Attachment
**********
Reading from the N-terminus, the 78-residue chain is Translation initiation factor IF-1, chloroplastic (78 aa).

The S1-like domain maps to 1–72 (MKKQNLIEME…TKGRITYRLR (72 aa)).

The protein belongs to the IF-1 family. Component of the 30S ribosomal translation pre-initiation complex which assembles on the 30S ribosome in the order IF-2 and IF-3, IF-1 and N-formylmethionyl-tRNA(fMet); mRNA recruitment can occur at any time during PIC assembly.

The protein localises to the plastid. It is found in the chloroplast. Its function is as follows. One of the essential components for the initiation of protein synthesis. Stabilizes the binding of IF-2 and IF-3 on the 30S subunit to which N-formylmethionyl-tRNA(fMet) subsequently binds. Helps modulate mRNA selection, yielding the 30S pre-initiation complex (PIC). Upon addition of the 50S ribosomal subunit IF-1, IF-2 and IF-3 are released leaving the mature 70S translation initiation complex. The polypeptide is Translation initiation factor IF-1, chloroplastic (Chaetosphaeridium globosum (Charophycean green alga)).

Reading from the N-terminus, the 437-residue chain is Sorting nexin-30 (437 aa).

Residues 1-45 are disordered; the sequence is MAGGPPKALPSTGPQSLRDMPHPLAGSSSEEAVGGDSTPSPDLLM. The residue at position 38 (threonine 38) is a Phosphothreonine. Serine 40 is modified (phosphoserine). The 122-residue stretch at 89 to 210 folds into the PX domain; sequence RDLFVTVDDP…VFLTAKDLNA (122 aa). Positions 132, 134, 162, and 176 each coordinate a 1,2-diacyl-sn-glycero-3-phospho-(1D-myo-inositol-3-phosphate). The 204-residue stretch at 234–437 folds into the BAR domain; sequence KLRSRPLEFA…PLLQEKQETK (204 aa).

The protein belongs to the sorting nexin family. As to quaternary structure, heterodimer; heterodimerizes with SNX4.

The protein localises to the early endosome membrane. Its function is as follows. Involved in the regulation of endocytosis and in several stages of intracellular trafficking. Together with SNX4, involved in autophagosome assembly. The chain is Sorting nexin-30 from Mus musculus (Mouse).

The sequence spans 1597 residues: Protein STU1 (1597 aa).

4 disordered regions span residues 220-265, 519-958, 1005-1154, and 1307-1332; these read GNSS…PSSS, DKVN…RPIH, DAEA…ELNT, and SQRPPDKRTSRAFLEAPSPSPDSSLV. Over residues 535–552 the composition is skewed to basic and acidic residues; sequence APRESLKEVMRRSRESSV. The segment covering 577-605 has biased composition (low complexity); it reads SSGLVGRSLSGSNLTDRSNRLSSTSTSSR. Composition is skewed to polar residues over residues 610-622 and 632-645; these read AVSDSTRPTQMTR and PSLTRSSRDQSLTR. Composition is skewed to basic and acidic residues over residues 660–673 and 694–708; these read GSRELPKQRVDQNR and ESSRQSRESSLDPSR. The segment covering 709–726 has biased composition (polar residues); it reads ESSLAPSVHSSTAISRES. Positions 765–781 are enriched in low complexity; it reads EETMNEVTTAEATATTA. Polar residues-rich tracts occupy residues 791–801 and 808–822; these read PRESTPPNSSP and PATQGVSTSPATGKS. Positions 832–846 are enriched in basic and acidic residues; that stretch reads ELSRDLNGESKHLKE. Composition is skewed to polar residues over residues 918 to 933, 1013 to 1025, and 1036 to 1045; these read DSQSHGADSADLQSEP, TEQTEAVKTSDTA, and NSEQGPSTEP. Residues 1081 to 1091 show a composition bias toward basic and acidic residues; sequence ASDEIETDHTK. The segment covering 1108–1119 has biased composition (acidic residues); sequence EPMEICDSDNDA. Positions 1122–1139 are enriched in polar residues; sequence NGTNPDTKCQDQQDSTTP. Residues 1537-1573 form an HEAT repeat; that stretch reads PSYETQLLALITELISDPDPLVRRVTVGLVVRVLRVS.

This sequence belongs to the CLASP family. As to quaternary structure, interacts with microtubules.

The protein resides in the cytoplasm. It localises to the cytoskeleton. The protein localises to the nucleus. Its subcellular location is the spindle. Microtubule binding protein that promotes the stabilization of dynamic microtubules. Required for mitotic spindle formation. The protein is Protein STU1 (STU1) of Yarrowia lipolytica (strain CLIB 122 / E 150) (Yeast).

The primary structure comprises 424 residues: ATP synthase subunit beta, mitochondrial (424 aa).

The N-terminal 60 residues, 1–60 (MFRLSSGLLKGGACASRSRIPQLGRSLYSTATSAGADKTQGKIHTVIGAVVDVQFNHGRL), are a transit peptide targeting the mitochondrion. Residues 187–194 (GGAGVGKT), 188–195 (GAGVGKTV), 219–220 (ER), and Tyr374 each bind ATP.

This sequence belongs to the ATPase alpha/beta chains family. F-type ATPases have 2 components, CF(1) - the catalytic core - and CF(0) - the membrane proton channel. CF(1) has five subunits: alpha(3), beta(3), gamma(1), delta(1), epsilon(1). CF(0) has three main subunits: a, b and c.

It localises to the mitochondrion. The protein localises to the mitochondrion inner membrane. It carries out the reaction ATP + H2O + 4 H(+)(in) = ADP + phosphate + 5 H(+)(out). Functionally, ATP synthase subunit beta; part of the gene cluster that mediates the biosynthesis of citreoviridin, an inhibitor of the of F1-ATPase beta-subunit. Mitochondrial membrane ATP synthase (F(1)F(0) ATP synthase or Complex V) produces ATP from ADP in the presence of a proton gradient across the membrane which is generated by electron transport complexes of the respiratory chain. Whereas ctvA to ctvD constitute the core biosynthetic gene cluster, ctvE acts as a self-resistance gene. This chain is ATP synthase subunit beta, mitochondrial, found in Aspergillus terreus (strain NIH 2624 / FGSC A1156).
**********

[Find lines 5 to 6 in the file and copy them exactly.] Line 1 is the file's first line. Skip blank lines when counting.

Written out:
Reading from the N-terminus, the 437-residue chain is Sorting nexin-30 (437 aa).

Residues 1-45 are disordered; the sequence is MAGGPPKALPSTGPQSLRDMPHPLAGSSSEEAVGGDSTPSPDLLM. The residue at position 38 (threonine 38) is a Phosphothreonine. Serine 40 is modified (phosphoserine). The 122-residue stretch at 89 to 210 folds into the PX domain; sequence RDLFVTVDDP…VFLTAKDLNA (122 aa). Positions 132, 134, 162, and 176 each coordinate a 1,2-diacyl-sn-glycero-3-phospho-(1D-myo-inositol-3-phosphate). The 204-residue stretch at 234–437 folds into the BAR domain; sequence KLRSRPLEFA…PLLQEKQETK (204 aa).